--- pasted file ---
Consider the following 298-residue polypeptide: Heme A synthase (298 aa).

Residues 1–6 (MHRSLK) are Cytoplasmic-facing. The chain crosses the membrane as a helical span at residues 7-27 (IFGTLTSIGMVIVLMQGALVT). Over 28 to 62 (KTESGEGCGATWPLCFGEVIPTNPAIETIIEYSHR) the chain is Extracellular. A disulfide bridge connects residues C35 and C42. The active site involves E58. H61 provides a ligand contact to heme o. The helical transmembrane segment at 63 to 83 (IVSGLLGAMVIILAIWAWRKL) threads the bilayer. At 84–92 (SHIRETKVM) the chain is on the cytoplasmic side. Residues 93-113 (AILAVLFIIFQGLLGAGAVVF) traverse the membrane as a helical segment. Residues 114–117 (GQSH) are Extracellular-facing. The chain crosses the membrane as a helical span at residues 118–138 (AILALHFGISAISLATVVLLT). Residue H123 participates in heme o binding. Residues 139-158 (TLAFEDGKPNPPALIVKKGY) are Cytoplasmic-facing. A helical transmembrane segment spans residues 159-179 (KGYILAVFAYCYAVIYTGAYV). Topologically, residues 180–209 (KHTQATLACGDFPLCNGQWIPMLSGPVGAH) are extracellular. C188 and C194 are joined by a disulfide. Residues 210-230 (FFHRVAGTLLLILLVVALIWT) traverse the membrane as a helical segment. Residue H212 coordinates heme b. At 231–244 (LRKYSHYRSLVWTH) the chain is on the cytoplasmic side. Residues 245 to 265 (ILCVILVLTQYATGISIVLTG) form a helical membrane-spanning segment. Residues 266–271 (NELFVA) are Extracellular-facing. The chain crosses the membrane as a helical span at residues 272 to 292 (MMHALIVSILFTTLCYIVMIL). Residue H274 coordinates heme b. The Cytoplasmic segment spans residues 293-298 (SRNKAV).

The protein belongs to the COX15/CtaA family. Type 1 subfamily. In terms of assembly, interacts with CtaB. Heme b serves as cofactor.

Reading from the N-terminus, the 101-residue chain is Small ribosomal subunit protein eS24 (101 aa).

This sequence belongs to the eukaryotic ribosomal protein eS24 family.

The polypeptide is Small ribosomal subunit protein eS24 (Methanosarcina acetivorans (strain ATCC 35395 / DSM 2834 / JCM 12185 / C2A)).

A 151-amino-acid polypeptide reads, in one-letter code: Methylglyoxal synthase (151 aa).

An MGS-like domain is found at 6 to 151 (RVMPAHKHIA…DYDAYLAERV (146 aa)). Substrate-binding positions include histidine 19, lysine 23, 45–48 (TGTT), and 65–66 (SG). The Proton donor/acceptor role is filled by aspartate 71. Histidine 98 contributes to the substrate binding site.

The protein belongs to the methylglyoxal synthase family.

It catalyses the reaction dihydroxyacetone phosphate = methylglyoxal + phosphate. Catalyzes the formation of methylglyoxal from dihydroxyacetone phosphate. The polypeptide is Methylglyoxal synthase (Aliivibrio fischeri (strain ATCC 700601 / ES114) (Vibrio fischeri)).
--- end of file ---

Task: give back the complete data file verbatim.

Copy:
Consider the following 298-residue polypeptide: Heme A synthase (298 aa).

Residues 1–6 (MHRSLK) are Cytoplasmic-facing. The chain crosses the membrane as a helical span at residues 7-27 (IFGTLTSIGMVIVLMQGALVT). Over 28 to 62 (KTESGEGCGATWPLCFGEVIPTNPAIETIIEYSHR) the chain is Extracellular. A disulfide bridge connects residues C35 and C42. The active site involves E58. H61 provides a ligand contact to heme o. The helical transmembrane segment at 63 to 83 (IVSGLLGAMVIILAIWAWRKL) threads the bilayer. At 84–92 (SHIRETKVM) the chain is on the cytoplasmic side. Residues 93-113 (AILAVLFIIFQGLLGAGAVVF) traverse the membrane as a helical segment. Residues 114–117 (GQSH) are Extracellular-facing. The chain crosses the membrane as a helical span at residues 118–138 (AILALHFGISAISLATVVLLT). Residue H123 participates in heme o binding. Residues 139-158 (TLAFEDGKPNPPALIVKKGY) are Cytoplasmic-facing. A helical transmembrane segment spans residues 159-179 (KGYILAVFAYCYAVIYTGAYV). Topologically, residues 180–209 (KHTQATLACGDFPLCNGQWIPMLSGPVGAH) are extracellular. C188 and C194 are joined by a disulfide. Residues 210-230 (FFHRVAGTLLLILLVVALIWT) traverse the membrane as a helical segment. Residue H212 coordinates heme b. At 231–244 (LRKYSHYRSLVWTH) the chain is on the cytoplasmic side. Residues 245 to 265 (ILCVILVLTQYATGISIVLTG) form a helical membrane-spanning segment. Residues 266–271 (NELFVA) are Extracellular-facing. The chain crosses the membrane as a helical span at residues 272 to 292 (MMHALIVSILFTTLCYIVMIL). Residue H274 coordinates heme b. The Cytoplasmic segment spans residues 293-298 (SRNKAV).

The protein belongs to the COX15/CtaA family. Type 1 subfamily. In terms of assembly, interacts with CtaB. Heme b serves as cofactor.

Reading from the N-terminus, the 101-residue chain is Small ribosomal subunit protein eS24 (101 aa).

This sequence belongs to the eukaryotic ribosomal protein eS24 family.

The polypeptide is Small ribosomal subunit protein eS24 (Methanosarcina acetivorans (strain ATCC 35395 / DSM 2834 / JCM 12185 / C2A)).

A 151-amino-acid polypeptide reads, in one-letter code: Methylglyoxal synthase (151 aa).

An MGS-like domain is found at 6 to 151 (RVMPAHKHIA…DYDAYLAERV (146 aa)). Substrate-binding positions include histidine 19, lysine 23, 45–48 (TGTT), and 65–66 (SG). The Proton donor/acceptor role is filled by aspartate 71. Histidine 98 contributes to the substrate binding site.

The protein belongs to the methylglyoxal synthase family.

It catalyses the reaction dihydroxyacetone phosphate = methylglyoxal + phosphate. Catalyzes the formation of methylglyoxal from dihydroxyacetone phosphate. The polypeptide is Methylglyoxal synthase (Aliivibrio fischeri (strain ATCC 700601 / ES114) (Vibrio fischeri)).